Willoughby: National trends dominate Aspen during 1920 and inspire resilience today
“How Dry I Am,” the Aspen Democrat newspaper headline of Jan. 16, 1920, marked the start of Prohibition.
The 18th Amendment took effect one minute after midnight. According to the article that followed, “It is estimated there is 60,000,000 gallons of whiskey in the United States, what will become of it is up to congress although it is generally believed its destruction may be ordered.”
Despite the national law, Colorado did not give up alcohol easily. The state’s liquor venders sued, with a demand that state residents could vote to overturn their legislature’s ratification of the amendment. But the state supreme court did not accede. Colorado liquor producers attempted to get the state to allow the production of 4 percent alcohol beer and 10 percent wine with home delivery, but even that went nowhere.
In Aspen, as elsewhere, the January enforcement date presented an anticlimax to several years of the debate. The temperance movement had cajoled and constrained saloons to close. Mansor Elisha, owner of the Jerome, converted the hotel’s saloon to a soft-drink establishment. Soft drinks took hold in Aspen with Jim’s Place a popular site to congregate.
The 19th Amendment, which determines women’s suffrage, also dominated news that year. Twenty-two states, including Colorado, had ratified the amendment in 1919. By February, the number grew to 27 states. Each month the number increased, accompanied by setbacks from a number of rejections. In March, 34 of the required 36 states had ratified. And then Tennessee ratified in August. Yet that vote did not conclude the matter, as a challenge arose to Tennessee’s ratification. In September, before the courts settled the case in Tennessee, Connecticut supported the amendment. As with the anticlimactic circumstance of Prohibition, the constitutional recognition of women’s right to vote nationally affected Colorado belatedly, because Colorado had recognized the right in 1893.
Another national trend held economic repercussions for Aspen. By 1920, silver prices had climbed to $1.37 an ounce, more than double the price a decade before. The increasing payout spirited exploration and production. Three big projects were underway. The Hope Mine was pushing a long tunnel from Castle Creek north under the older workings of the Little Annie Mine. The Midnight Mine expanded its number of shares to fund a mile-long tunnel under the old Midnight and Little Annie ore bodies, but at a higher elevation than the Hope tunnel. This tunnel drove south from Queens Gulch. And the Park Tunnel drove from the Castle Creek side of Aspen Mountain, under the Tourtelotte Park mines. By 1920, the Park tunnel extended more than 2,000 feet and opened the way toward shipment loads of fresh ore.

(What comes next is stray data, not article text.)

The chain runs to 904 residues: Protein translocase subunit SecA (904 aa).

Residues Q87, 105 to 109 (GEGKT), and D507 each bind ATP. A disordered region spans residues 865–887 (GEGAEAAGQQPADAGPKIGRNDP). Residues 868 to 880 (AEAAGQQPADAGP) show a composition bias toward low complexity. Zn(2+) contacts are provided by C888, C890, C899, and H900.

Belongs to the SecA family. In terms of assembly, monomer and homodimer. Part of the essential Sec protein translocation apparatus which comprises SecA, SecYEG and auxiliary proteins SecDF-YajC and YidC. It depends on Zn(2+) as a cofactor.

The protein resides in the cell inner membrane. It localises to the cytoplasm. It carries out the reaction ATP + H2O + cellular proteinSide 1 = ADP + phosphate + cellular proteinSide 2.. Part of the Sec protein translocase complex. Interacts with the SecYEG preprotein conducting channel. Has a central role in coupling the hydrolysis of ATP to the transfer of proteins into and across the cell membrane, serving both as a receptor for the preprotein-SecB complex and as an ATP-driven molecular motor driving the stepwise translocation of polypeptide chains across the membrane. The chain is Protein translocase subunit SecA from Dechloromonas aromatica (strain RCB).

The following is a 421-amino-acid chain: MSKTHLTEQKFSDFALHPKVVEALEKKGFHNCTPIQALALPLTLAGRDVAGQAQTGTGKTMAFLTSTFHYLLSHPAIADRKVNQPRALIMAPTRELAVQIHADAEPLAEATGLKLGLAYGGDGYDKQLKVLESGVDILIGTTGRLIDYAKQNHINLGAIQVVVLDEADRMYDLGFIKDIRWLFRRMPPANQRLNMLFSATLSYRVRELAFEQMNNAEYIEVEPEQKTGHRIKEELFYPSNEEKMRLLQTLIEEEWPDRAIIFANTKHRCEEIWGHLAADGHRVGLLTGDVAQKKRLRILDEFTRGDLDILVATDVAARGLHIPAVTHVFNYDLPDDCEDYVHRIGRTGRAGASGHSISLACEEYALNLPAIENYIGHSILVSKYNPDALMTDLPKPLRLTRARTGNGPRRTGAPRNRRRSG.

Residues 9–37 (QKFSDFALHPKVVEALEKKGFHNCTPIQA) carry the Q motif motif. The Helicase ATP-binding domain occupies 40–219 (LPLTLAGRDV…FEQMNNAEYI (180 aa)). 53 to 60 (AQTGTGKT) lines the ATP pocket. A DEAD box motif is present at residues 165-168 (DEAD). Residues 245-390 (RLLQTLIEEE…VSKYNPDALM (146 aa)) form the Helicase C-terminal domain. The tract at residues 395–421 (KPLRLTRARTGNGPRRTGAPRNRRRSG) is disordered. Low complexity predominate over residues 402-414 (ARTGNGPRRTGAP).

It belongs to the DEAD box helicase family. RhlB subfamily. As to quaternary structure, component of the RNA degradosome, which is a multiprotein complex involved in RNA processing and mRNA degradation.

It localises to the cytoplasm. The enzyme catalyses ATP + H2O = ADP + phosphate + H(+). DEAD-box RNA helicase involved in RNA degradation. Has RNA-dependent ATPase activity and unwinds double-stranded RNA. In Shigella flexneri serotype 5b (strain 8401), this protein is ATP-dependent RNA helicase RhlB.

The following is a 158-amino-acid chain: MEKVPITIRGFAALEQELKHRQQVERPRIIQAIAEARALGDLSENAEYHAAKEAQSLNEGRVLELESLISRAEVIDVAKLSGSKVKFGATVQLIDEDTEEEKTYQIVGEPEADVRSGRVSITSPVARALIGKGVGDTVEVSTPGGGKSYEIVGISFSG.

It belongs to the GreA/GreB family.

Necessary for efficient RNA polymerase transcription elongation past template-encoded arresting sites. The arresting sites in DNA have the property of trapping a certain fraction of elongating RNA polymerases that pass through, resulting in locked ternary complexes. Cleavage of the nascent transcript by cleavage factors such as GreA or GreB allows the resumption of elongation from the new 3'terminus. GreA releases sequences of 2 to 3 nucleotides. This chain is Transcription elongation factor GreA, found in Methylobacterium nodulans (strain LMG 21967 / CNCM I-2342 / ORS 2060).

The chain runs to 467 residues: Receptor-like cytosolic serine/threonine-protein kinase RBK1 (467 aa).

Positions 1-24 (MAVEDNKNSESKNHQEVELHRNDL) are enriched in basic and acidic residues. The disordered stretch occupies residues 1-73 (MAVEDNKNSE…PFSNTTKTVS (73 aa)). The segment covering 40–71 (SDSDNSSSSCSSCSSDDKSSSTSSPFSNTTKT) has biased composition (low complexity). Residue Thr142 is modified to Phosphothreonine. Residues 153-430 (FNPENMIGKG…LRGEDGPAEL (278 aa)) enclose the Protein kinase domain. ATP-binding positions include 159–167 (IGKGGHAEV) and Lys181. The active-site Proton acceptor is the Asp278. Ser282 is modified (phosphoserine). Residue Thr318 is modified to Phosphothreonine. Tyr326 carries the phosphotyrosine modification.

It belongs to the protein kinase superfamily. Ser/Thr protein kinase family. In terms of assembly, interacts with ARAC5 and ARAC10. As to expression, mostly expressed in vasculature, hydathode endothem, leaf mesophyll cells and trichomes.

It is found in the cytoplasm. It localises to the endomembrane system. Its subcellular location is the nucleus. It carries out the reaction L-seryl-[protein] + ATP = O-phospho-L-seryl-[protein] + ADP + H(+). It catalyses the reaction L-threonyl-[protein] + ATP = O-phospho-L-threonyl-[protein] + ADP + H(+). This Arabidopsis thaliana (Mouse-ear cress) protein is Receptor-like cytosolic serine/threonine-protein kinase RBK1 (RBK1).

In 1920, the Red Scare threatened America. Bolsheviks and Socialists infiltrated unions, followed by frequent strikes. A transit strike in Denver devolved into riots.
Meanwhile, Aspen’s workers wrestled with a more personal outbreak: influenza. After the flu had claimed many lives in the city a couple of years before, health officials sprung to action as soon as they detected this new round. They closed schools for two weeks. Churches, theaters and poolrooms shut down. Parents confined children to their homes and yards. No more than three people were allowed to gather on the streets at any time.
The year 1920 introduced much change — Prohibition, women’s suffrage, a peak silver economy, new political ideas and influenza. Aspen’s residents sought entertainment to help them enjoy the times, and perhaps to help them forget or cope with collateral damage.
The Isis Theater screened films such as “Les Misérables” and “Anne of Green Gables” during the 1920s. Tickets cost 20 cents for adults ($2.18 in today’s dollars) and a dime for children. “In Old Kentucky” featured a character who “drinks moonshine, glad of Prohibition.” The city of Aspen owned the Wheeler but had not been able to make the necessary repairs to open it.
The National Football League formed in 1920, and Harvard beat Oregon in the Rose Bowl. Darius Milhaud, in collaboration with Jean Cocteau, composed “Le bœuf sur le toit,” a ballet that premiered in 1920. A prolific French composer, Milhaud became a mainstay of the Aspen Music Festival throughout the 1950s and ’60s.
A century ago, Aspen’s residents survived changes on many fronts. Perhaps such resilience stems from the iron in our water or gumption in the mountain air. If so, there’s extra hope for us today. Along with the same water and air, we consume the stories of our successful forbears.
Tim Willoughby’s family story parallels Aspen’s. He began sharing folklore while teaching Aspen Country Day School and Colorado Mountain College. Now a tourist in his native town, he views it with historical perspective. Reach him at firstname.lastname@example.org.
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